N1 - © 2019 Wilkinson, Miranda, Ferrari, Hartley and Hodge.

PY - 2019/7/12

Y1 - 2019/7/12

N2 - Arbuscular mycorrhizal fungi (AMF) form symbioses with the roots of most plant species, including cereals. AMF can increase the uptake of nutrients including nitrogen (N) and phosphorus (P), and of silicon (Si) as well as increase host resistance to various stresses. Plants can simultaneously interact with above-ground insect herbivores such as aphids, which can alter the proportion of plant roots colonized by AMF. However, it is unknown if aphids impact the structure of AMF communities colonizing plants or the extent of the extraradical mycelium produced in the soil, both of which can influence the defensive and nutritional benefit a plant derives from the symbiosis. This study investigated the effect of aphids on the plant-AMF interaction in a conventionally managed agricultural system. As plants also interact with other soil fungi, the non-AMF fungal community was also investigated. We hypothesized that aphids would depress plant growth, and reduce intraradical AMF colonization, soil fungal hyphal density and the diversity of AM and non-AM fungal communities. To test the effects of aphids, field plots of barley enclosed with insect proof cages were inoculated with Sitobion avenae or remained uninoculated. AMF specific and total fungal amplicon sequencing assessed root fungal communities 46 days after aphid addition. Aphids did not impact above-ground plant biomass, but did increase the grain N:P ratio. Whilst aphid presence had no impact on AMF intraradical colonization, soil fungal hyphal length density, or AMF community characteristics, there was a trend for the aphid treatment to increase vesicle numbers and the relative abundance of the AMF family Gigasporaceae. Contrary to expectations, the aphid treatment also increased the evenness of the total fungal community. This suggests that aphids can influence soil communities in conventional arable systems, a result that could have implications for multitrophic feedback loops between crop pests and soil organisms across the above-below-ground interface.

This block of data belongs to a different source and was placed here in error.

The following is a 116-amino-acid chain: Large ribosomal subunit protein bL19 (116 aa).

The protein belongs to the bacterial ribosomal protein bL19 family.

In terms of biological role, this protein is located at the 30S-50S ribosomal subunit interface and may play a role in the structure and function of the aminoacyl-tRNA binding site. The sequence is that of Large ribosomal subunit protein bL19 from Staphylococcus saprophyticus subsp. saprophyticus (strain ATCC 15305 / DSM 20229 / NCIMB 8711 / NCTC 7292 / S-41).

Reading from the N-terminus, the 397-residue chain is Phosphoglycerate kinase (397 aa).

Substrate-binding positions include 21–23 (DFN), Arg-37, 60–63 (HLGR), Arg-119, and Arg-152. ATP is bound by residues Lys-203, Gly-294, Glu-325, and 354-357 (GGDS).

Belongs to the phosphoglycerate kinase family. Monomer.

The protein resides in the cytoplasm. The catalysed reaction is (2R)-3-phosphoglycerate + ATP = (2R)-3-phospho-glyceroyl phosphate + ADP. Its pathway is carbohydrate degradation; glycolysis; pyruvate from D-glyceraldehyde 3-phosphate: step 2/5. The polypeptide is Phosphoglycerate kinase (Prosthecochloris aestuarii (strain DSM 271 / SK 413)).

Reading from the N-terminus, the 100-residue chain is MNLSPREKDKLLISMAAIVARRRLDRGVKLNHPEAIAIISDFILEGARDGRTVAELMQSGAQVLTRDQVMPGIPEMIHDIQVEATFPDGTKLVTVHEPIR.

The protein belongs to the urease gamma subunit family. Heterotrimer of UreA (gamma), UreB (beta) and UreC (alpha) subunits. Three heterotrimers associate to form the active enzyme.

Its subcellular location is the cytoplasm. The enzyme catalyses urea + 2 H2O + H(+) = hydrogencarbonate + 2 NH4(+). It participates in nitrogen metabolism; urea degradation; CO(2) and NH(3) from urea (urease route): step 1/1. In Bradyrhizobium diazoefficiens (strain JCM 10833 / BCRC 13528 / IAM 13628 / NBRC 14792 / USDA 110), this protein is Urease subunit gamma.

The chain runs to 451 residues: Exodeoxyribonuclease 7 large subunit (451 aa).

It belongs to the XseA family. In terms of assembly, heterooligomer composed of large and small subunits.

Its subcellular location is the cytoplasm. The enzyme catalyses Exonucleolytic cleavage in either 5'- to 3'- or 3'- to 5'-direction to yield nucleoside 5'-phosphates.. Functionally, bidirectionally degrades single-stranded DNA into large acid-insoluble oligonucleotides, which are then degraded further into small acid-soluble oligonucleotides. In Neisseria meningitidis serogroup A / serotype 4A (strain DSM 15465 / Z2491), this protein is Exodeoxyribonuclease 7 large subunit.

AB - Arbuscular mycorrhizal fungi (AMF) form symbioses with the roots of most plant species, including cereals. AMF can increase the uptake of nutrients including nitrogen (N) and phosphorus (P), and of silicon (Si) as well as increase host resistance to various stresses. Plants can simultaneously interact with above-ground insect herbivores such as aphids, which can alter the proportion of plant roots colonized by AMF. However, it is unknown if aphids impact the structure of AMF communities colonizing plants or the extent of the extraradical mycelium produced in the soil, both of which can influence the defensive and nutritional benefit a plant derives from the symbiosis. This study investigated the effect of aphids on the plant-AMF interaction in a conventionally managed agricultural system. As plants also interact with other soil fungi, the non-AMF fungal community was also investigated. We hypothesized that aphids would depress plant growth, and reduce intraradical AMF colonization, soil fungal hyphal density and the diversity of AM and non-AM fungal communities. To test the effects of aphids, field plots of barley enclosed with insect proof cages were inoculated with Sitobion avenae or remained uninoculated. AMF specific and total fungal amplicon sequencing assessed root fungal communities 46 days after aphid addition. Aphids did not impact above-ground plant biomass, but did increase the grain N:P ratio. Whilst aphid presence had no impact on AMF intraradical colonization, soil fungal hyphal length density, or AMF community characteristics, there was a trend for the aphid treatment to increase vesicle numbers and the relative abundance of the AMF family Gigasporaceae. Contrary to expectations, the aphid treatment also increased the evenness of the total fungal community. This suggests that aphids can influence soil communities in conventional arable systems, a result that could have implications for multitrophic feedback loops between crop pests and soil organisms across the above-below-ground interface.

U2 - 10.3389/fpls.2019.00895

DO - 10.3389/fpls.2019.00895

M3 - Article

JO - Frontiers in Plant Science

JF - Frontiers in Plant Science

SN - 1664-462X

ER -